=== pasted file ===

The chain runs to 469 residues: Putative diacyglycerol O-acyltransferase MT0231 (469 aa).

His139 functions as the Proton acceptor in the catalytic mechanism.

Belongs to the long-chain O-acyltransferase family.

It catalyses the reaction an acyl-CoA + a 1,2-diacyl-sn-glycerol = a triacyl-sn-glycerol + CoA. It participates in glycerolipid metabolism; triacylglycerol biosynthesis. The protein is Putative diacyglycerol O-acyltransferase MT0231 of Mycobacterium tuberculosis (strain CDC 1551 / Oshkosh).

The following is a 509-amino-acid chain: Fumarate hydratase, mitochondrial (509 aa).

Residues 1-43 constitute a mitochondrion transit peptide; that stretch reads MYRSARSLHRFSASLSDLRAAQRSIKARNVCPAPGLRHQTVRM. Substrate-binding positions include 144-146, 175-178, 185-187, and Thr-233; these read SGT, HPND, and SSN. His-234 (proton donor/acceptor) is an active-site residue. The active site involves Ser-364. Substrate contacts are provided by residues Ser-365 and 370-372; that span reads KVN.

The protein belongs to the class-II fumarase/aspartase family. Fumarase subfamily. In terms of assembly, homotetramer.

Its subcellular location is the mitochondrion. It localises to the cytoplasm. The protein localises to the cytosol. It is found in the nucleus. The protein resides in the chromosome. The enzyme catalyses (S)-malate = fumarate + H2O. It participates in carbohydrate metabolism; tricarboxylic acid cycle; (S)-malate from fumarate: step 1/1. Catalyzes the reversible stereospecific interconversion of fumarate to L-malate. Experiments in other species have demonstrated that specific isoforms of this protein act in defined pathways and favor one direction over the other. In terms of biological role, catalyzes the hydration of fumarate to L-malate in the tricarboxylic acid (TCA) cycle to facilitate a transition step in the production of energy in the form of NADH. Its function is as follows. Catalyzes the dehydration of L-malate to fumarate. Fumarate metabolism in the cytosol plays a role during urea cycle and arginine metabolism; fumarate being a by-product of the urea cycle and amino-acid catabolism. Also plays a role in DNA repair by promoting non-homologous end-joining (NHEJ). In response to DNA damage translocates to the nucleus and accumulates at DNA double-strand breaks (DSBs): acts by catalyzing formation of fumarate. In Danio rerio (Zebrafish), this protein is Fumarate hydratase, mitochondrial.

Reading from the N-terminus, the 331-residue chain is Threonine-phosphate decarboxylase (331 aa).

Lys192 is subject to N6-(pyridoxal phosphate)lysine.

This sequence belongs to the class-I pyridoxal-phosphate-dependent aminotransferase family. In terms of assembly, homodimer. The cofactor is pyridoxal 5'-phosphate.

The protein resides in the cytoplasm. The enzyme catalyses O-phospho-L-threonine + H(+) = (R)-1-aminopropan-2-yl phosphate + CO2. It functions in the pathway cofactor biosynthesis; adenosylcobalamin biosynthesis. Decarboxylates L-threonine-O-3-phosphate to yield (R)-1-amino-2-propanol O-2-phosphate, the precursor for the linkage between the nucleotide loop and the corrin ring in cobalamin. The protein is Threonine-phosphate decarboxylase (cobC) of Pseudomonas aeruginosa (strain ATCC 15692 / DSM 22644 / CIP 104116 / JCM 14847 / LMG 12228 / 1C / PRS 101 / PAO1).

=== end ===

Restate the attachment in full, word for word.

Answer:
The chain runs to 469 residues: Putative diacyglycerol O-acyltransferase MT0231 (469 aa).

His139 functions as the Proton acceptor in the catalytic mechanism.

Belongs to the long-chain O-acyltransferase family.

It catalyses the reaction an acyl-CoA + a 1,2-diacyl-sn-glycerol = a triacyl-sn-glycerol + CoA. It participates in glycerolipid metabolism; triacylglycerol biosynthesis. The protein is Putative diacyglycerol O-acyltransferase MT0231 of Mycobacterium tuberculosis (strain CDC 1551 / Oshkosh).

The following is a 509-amino-acid chain: Fumarate hydratase, mitochondrial (509 aa).

Residues 1-43 constitute a mitochondrion transit peptide; that stretch reads MYRSARSLHRFSASLSDLRAAQRSIKARNVCPAPGLRHQTVRM. Substrate-binding positions include 144-146, 175-178, 185-187, and Thr-233; these read SGT, HPND, and SSN. His-234 (proton donor/acceptor) is an active-site residue. The active site involves Ser-364. Substrate contacts are provided by residues Ser-365 and 370-372; that span reads KVN.

The protein belongs to the class-II fumarase/aspartase family. Fumarase subfamily. In terms of assembly, homotetramer.

Its subcellular location is the mitochondrion. It localises to the cytoplasm. The protein localises to the cytosol. It is found in the nucleus. The protein resides in the chromosome. The enzyme catalyses (S)-malate = fumarate + H2O. It participates in carbohydrate metabolism; tricarboxylic acid cycle; (S)-malate from fumarate: step 1/1. Catalyzes the reversible stereospecific interconversion of fumarate to L-malate. Experiments in other species have demonstrated that specific isoforms of this protein act in defined pathways and favor one direction over the other. In terms of biological role, catalyzes the hydration of fumarate to L-malate in the tricarboxylic acid (TCA) cycle to facilitate a transition step in the production of energy in the form of NADH. Its function is as follows. Catalyzes the dehydration of L-malate to fumarate. Fumarate metabolism in the cytosol plays a role during urea cycle and arginine metabolism; fumarate being a by-product of the urea cycle and amino-acid catabolism. Also plays a role in DNA repair by promoting non-homologous end-joining (NHEJ). In response to DNA damage translocates to the nucleus and accumulates at DNA double-strand breaks (DSBs): acts by catalyzing formation of fumarate. In Danio rerio (Zebrafish), this protein is Fumarate hydratase, mitochondrial.

Reading from the N-terminus, the 331-residue chain is Threonine-phosphate decarboxylase (331 aa).

Lys192 is subject to N6-(pyridoxal phosphate)lysine.

This sequence belongs to the class-I pyridoxal-phosphate-dependent aminotransferase family. In terms of assembly, homodimer. The cofactor is pyridoxal 5'-phosphate.

The protein resides in the cytoplasm. The enzyme catalyses O-phospho-L-threonine + H(+) = (R)-1-aminopropan-2-yl phosphate + CO2. It functions in the pathway cofactor biosynthesis; adenosylcobalamin biosynthesis. Decarboxylates L-threonine-O-3-phosphate to yield (R)-1-amino-2-propanol O-2-phosphate, the precursor for the linkage between the nucleotide loop and the corrin ring in cobalamin. The protein is Threonine-phosphate decarboxylase (cobC) of Pseudomonas aeruginosa (strain ATCC 15692 / DSM 22644 / CIP 104116 / JCM 14847 / LMG 12228 / 1C / PRS 101 / PAO1).